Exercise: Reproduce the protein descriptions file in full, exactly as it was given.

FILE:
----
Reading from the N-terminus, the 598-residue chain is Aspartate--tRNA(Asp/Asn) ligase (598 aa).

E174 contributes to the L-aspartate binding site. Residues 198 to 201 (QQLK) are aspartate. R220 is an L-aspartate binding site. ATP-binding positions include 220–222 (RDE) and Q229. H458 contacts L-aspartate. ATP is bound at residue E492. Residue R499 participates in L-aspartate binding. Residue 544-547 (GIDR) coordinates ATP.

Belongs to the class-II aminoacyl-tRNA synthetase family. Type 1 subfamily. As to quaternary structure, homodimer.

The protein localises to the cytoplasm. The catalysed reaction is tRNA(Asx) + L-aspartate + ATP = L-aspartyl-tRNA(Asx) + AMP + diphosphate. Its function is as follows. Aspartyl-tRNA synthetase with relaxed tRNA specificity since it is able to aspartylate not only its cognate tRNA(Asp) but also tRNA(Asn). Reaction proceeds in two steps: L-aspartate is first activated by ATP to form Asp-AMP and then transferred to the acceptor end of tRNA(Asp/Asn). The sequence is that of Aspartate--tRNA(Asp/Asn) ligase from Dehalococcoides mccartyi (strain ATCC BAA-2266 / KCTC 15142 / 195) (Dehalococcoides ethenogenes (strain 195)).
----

Reading from the N-terminus, the 598-residue chain is Aspartate--tRNA(Asp/Asn) ligase (598 aa).

E174 contributes to the L-aspartate binding site. Residues 198 to 201 (QQLK) are aspartate. R220 is an L-aspartate binding site. ATP-binding positions include 220–222 (RDE) and Q229. H458 contacts L-aspartate. ATP is bound at residue E492. Residue R499 participates in L-aspartate binding. Residue 544-547 (GIDR) coordinates ATP.

Belongs to the class-II aminoacyl-tRNA synthetase family. Type 1 subfamily. As to quaternary structure, homodimer.

The protein localises to the cytoplasm. The catalysed reaction is tRNA(Asx) + L-aspartate + ATP = L-aspartyl-tRNA(Asx) + AMP + diphosphate. Its function is as follows. Aspartyl-tRNA synthetase with relaxed tRNA specificity since it is able to aspartylate not only its cognate tRNA(Asp) but also tRNA(Asn). Reaction proceeds in two steps: L-aspartate is first activated by ATP to form Asp-AMP and then transferred to the acceptor end of tRNA(Asp/Asn). The sequence is that of Aspartate--tRNA(Asp/Asn) ligase from Dehalococcoides mccartyi (strain ATCC BAA-2266 / KCTC 15142 / 195) (Dehalococcoides ethenogenes (strain 195)).